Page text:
Characterization of bovine unconventional memory-like responses induced by Mycobacterium bovis infection and vaccination

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dc.contributor.author Guerra-Maupome, Mariana
dc.date.accessioned 2019-06-10T15:42:50Z
dc.date.available 2019-06-10T15:42:50Z
dc.date.issued 2019-05-01
dc.identifier.uri http://hdl.handle.net/2097/39790
dc.description.abstract Tuberculosis (TB) remains a leading cause of death from infectious diseases worldwide. Mycobacterium bovis is the causative agent of bovine tuberculosis (bTB) and zoonotic TB infection. CD4 T cells are necessary for host defense against M. bovis; however, CD4 T cell-mediated immunity is not sufficient to prevent or eliminate the infection and additional components of the immune system are required for optimum host protection. The innate immune system has long been considered primitive and nonspecific, thought to lack the capacity to mount immunological memory. However, evidence suggests that the innate immune system can improve with pathogen exposure and adopt memory-like traits, potentially conferring resistance to TB, as well as other unrelated diseases. The focus of this thesis was to characterize two types of nonconventional memory responses in calves responding to M. bovis vaccination or virulent infection. Gamma Delta (GD) T cells are unconventional T cells that play a major role in defense against pathogens, especially at mucosal sites such as the lower respiratory tract. GD T cells participate in the response to M. bovis vaccination and infection. In the second chapter, we demonstrate that in cattle, virulent M. bovis infection elicits memory-like responses in circulating mycobacteria-specific GD T cells, characteristic of central memory (TCM) cells which have been reported in humans. We further show that bovine M. bovis-specific circulating GD T cells upregulate the surface expression of lung-homing receptors CXCR3 and CCR5, suggesting that GD have the capacity to home to sites of infection and participate in control of TB infection. In the third chapter, we expand upon our previous studies through a comparative assessment of the phenotype and function of M. bovis-specific GD T cells in the systemic and mucosal compartment following M. bovis Bacille Calmette Guerin (BCG) vaccination. We show that aerosol BCG immunization induces both systemic and mucosal M. bovis-specific γδ T cells with a surface phenotype associated with highly differentiated TCM and effector memory (TEM) cells, respectively. Evidence from epidemiological studies in humans suggests that previous exposure to M. bovis BCG, a live attenuated vaccine, reduces the risk of childhood mortality due to prevention of sepsis, diarrhea and respiratory infections. It has been suggested that the nonspecific disease resistance induced by BCG is mediated by an enhanced memory-like response of the innate immune system known as ‘trained’ immunity. In the fourth chapter, we demonstrate that in vitro and in vivo infection with M. bovis BCG elicits long-term memory-like traits in bovine circulating innate cells, but not lung resident populations, during secondary in vitro Toll-like receptor (TLR) challenge. Consistent with reports in other species, this cellular hyperresponsiveness correlated with a metabolic shift towards glycolysis. Together, our research suggests that effective control of M. bovis infection requires not only properly activated adaptive immune responses but may also benefit from nonconventional memory-like responses from populations such as ‘trained’ innate monocytes and differentiated GD T cells. Our results have important implications towards the development of novel intervention strategies for use against TB and related respiratory infections in humans and animals alike. en_US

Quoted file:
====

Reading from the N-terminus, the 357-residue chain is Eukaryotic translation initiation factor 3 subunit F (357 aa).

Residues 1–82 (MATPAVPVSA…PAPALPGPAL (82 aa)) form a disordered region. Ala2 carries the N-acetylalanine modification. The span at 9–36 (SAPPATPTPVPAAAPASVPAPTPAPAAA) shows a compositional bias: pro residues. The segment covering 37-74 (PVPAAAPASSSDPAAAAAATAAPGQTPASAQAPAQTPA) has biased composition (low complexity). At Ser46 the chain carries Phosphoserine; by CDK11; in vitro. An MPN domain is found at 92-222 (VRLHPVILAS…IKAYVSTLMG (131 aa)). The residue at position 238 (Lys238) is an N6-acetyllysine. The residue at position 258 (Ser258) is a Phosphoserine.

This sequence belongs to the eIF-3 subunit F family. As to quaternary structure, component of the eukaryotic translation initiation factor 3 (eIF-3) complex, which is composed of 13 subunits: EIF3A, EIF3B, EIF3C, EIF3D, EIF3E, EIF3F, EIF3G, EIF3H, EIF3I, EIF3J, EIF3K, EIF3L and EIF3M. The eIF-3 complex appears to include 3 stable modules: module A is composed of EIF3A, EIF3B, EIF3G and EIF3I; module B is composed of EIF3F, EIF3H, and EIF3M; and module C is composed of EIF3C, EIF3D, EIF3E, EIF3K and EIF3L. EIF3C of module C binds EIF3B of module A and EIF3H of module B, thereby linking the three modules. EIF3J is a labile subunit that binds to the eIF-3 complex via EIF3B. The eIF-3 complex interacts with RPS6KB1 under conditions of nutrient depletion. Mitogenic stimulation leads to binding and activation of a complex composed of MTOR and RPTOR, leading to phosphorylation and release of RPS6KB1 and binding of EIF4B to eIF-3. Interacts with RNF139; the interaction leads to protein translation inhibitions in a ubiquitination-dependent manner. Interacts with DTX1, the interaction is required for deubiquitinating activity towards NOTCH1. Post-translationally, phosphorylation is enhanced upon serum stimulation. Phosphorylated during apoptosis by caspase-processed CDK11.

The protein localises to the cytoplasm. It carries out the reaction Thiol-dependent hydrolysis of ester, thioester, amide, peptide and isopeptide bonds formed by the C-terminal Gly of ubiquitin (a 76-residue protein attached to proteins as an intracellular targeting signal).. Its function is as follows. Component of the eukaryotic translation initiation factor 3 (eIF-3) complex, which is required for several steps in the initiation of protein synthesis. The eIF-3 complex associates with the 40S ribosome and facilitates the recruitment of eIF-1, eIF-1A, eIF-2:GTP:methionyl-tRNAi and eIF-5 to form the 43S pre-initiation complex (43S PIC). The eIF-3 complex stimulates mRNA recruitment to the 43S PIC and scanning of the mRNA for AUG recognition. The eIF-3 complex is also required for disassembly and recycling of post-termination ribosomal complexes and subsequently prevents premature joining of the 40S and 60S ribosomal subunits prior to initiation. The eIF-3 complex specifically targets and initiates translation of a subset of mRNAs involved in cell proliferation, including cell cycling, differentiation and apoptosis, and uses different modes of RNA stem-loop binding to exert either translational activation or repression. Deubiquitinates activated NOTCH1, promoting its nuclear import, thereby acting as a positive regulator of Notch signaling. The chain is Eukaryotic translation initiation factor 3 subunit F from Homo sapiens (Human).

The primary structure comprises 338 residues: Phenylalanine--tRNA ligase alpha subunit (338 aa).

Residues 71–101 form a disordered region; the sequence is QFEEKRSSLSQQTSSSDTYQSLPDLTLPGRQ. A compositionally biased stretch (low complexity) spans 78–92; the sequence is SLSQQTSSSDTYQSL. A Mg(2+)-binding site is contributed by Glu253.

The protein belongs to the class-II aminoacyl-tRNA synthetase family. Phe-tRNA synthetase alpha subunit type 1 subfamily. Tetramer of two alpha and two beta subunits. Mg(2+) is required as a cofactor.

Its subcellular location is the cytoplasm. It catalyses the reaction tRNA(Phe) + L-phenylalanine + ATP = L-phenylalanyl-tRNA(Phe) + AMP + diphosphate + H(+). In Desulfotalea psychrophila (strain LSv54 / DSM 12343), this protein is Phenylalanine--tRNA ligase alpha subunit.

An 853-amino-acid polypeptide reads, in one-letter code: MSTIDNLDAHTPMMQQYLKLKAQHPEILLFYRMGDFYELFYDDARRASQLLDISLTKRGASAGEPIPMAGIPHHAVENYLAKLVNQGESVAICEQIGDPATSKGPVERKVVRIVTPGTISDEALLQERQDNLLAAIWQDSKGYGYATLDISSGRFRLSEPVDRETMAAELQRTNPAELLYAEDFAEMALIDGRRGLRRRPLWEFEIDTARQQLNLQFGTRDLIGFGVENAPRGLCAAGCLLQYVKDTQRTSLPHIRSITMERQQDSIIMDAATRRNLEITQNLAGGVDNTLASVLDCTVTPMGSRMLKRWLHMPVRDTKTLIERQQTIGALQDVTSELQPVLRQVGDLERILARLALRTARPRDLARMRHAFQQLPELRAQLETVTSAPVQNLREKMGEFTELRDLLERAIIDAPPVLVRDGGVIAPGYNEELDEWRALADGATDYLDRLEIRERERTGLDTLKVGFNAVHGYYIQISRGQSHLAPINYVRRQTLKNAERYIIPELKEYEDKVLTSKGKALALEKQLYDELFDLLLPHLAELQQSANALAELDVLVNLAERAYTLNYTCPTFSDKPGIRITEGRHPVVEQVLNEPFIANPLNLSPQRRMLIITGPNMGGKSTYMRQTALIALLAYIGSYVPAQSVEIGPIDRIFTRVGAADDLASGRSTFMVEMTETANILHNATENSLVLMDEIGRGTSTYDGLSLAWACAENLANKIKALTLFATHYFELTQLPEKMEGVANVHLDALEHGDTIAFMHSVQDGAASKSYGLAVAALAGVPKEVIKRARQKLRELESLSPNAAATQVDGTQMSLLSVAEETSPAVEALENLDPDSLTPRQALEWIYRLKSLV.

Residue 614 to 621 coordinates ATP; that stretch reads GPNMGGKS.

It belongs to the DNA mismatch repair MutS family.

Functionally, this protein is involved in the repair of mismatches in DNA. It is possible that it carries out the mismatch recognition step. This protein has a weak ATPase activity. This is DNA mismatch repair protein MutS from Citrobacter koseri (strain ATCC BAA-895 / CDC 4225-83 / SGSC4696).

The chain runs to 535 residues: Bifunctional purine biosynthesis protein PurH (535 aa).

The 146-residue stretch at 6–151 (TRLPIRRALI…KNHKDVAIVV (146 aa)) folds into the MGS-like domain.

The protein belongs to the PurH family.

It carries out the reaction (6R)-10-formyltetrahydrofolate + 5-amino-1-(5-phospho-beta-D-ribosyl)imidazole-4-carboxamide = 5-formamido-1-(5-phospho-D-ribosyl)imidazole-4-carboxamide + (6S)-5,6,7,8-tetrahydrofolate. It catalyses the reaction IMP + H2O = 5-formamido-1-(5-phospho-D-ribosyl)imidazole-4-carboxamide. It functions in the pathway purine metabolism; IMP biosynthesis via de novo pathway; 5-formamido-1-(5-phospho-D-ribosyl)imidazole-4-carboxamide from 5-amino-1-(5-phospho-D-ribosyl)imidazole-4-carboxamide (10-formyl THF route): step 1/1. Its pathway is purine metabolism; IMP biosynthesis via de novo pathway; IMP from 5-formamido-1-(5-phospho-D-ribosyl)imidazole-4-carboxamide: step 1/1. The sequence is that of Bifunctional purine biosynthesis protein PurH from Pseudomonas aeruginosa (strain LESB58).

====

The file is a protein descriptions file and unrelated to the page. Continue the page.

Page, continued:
dc.language.iso en_US en_US
dc.subject Mycobacterium bovis en_US
dc.subject Immune response en_US
dc.subject cattle en_US
dc.title Characterization of bovine unconventional memory-like responses induced by Mycobacterium bovis infection and vaccination en_US
dc.type Dissertation en_US
dc.description.degree Doctor of Philosophy en_US
dc.description.level Doctoral en_US
dc.description.department Department of Diagnostic Medicine and Pathobiology en_US
dc.description.advisor Jodi L. McGill en_US
dc.description.advisor Waithaka Mwangi en_US
dc.date.published 2019 en_US
dc.date.graduationmonth May en_US


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